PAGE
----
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The Dust bowl. Before After. Causes. Over cultivation of the Great Plains Tractors and Threshers 1830s 58 hrs to plant and harvest one acre with a horse drawn plow 1930s3 hrs with a tractor Topsoil 6 feet deep

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Presentation Transcript
causes
Causes
  • Over cultivation of the Great Plains
  • Tractors and Threshers
    • 1830s58 hrs to plant and harvest one acre with a horse drawn plow
    • 1930s3 hrs with a tractor
  • Topsoil 6 feet deep
    • Drought (1930s), high winds, and over cultivation (grass turned over) cause millions of tons of top soil to be carried into the winds.
causes continued
Causes (continued)
  • Drought:
    • In 1931, rainfall amounts begin to drop and summer temperatures are often above 100°
    • Drought conditions worsen throughout decade, normal rainfall does not return until 1939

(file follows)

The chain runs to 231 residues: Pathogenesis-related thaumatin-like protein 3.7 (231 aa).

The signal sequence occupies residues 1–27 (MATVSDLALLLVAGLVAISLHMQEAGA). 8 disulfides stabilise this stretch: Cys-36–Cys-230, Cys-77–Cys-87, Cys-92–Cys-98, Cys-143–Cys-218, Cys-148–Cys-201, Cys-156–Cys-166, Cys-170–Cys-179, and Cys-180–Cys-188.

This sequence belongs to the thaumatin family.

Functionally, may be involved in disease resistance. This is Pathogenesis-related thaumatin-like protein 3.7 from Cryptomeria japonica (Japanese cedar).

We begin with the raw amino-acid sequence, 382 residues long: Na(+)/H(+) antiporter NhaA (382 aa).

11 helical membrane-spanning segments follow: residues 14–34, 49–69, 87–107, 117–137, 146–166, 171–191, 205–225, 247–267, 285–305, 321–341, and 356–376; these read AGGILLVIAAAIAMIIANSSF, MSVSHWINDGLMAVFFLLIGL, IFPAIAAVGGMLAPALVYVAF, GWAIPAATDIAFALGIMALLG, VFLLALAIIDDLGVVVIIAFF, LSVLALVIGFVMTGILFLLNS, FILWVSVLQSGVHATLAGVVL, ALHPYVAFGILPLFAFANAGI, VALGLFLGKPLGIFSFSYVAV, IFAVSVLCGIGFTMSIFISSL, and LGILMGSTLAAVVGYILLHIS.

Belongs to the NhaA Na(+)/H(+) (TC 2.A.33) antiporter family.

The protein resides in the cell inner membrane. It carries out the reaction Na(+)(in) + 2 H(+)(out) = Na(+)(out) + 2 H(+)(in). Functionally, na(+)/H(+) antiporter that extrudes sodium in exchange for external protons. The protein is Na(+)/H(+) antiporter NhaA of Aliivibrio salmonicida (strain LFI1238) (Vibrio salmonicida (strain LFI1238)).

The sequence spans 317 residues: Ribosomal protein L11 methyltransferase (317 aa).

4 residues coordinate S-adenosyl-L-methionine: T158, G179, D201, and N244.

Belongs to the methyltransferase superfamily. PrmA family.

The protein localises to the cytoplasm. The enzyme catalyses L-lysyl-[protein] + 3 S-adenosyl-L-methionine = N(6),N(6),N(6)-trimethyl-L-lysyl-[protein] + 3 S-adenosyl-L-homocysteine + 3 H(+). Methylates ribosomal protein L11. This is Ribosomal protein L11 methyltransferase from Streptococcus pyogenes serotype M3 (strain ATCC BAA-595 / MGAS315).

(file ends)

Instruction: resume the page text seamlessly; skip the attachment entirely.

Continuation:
human toll
Human toll
  • People were affected by the following:
    • Devastation of their cropland
    • Respiratory health issues
    • Unsanitary living
    • Rampant crime
    • Debt-ridden families
dust bowl
Dust Bowl
  • Took place in Colorado, Kansas, Oklahoma, New Mexico, and Texas.
  • Severe droughts and dust storms.
  • 60% of the population leaves the region.
black sunday
Black Sunday
  • On April 14, 1935, known as "Black Sunday",
  • Twenty of the worst "Black Blizzards" occurred throughout the Dust Bowl
  • Turned day to night.
  • Witnesses could not see five feet in front of them.
black sunday con
Black Sunday (con.)
  • At times the clouds blackened the sky reaching all the way to East Coast
    • Cities such as New York and Washington, D.C.
    • Much of the soil ended up deposited in the Atlantic Ocean.
dust bowl exodus
Dust Bowl Exodus
  • The Dust Bowl Exodus was the largest migration in American history within a short period of time.
  • By 1940, 2.5 million people had moved out of the Plains states; of those, 200,000 moved to California.
okies
Okies
  • Many farm families were forced to leave due to foreclosure and barren land.
    • Okies - Migrants left farms in Oklahoma, Arkansas, Missouri, Iowa, Nebraska, Kansas, Texas, Colorado and New Mexico
legacy
Legacy
  • Over 300,000 people left Great Plains - mostly for west coast
    • Plains continue to be an environmentally sensitive area
  • Dust Bowl refugees meet with hardship and mistrust in new homes
  • US Government sees importance of preventing environmental disasters
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